Is this why your ad agency new business effort isn’t working?
RSW/US:View From the Marketer’s Eye
Continuing our View From the Marketer’s Eye series, this week’s marketer’s quote, in answer to the question, “What common ad agency new business mistakes do agencies make during their first meeting?”
They come unprepared and seemingly haven’t bothered to take the time for basic research about our business.
We received countless comments of a similar nature in our most recent survey, all with the same theme: lack of focus, preparedness and prospect research. We’re going to touch on this throughout the Summer in our Webinar series and are privileged to have the blog, Agency Babylon as sponsor of our first Webinar this Tuesday. If you’re not familiar, (and you should be) Agency Babylon is a blog that focuses on agency growth, innovation and culture.
I can’t recall exactly how I originally found the blog or its author, Neal Kielar, but what keeps me reading is the excellent writing coupled with a very insightful and straightforward take on agencies and often on agency new business. Neal’s most recent post, For agency leadership grappling with new business, help is there…if you seek it, dovetails nicely with the marketer quote above.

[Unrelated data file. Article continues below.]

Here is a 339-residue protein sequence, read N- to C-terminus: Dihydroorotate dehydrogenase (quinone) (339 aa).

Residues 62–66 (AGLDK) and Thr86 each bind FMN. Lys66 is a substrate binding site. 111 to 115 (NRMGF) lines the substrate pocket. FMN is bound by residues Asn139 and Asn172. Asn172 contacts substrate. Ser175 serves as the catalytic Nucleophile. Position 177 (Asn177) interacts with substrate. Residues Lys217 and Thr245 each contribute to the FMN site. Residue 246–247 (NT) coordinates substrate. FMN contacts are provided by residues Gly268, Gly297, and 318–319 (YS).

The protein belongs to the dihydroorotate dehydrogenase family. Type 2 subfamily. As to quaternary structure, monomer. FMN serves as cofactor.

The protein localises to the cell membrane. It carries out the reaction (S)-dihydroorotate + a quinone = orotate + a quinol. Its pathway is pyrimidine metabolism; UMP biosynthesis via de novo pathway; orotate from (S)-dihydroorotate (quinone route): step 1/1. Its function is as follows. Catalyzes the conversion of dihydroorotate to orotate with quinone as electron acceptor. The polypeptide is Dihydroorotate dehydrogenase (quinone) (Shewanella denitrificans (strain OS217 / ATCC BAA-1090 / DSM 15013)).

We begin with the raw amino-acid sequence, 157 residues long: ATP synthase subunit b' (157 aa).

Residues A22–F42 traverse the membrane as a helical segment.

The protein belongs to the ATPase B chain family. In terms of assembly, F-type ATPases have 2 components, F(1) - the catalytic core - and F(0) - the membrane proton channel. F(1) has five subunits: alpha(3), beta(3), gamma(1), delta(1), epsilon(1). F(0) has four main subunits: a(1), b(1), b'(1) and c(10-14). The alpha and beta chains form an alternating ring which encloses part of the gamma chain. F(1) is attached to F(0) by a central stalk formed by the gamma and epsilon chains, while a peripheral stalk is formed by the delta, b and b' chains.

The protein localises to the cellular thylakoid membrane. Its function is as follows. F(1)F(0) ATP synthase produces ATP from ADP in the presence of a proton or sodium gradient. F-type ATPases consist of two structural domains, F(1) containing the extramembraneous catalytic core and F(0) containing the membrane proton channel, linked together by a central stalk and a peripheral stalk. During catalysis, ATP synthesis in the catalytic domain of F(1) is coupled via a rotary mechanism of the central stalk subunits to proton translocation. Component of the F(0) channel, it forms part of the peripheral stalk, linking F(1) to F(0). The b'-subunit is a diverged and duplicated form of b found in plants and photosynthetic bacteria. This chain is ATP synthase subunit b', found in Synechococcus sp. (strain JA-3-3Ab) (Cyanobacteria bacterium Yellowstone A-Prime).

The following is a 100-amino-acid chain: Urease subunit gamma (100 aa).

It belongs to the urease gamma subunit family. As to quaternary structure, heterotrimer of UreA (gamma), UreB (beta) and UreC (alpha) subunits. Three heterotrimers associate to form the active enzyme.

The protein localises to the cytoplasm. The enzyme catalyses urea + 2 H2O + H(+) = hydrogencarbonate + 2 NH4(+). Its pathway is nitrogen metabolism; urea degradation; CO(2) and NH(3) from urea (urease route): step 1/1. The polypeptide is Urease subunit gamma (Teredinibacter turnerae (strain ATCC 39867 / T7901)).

In it, Neal touches on some big-picture reasons as to why agency new business efforts often fail, leading to results embodied in the marketer quote above:
On one hand new business is essential to the well-being of an agency – quite simply ensuring future revenue. Moreover, good business development outcomes provide opportunities for agency innovation, expertise-building and even prestige.
Yet anyone in an agency also knows that business development gets more back-of-the-hand than open-hand treatment. The reasons are many:
* Lack of focus – strategic or otherwise – for new business efforts, leading to uncertainty and frustration
* Truly poor performance by business development hires, maybe on their own lack of merits and maybe exacerbated by an absence of focus
* Then there’s serious miscasting for the new business role, resulting in a good-person, wrong-direction situation
* Magical thinking that leads agency leaders to believe that successful business development is [a] just a few well-placed calls away – the rainmaker myth, [b] a volume game – smiling and dialing or [c] something the principals themselves will and can do
* Not to mention a certain disdain for the sales aspect of new business vis à vis the “higher calling” of advertising and marketing
Any one of these reasons can ultimately lead to a less than stellar first impression in your prospect’s eyes. Check out the entire post at Agency Babylon here.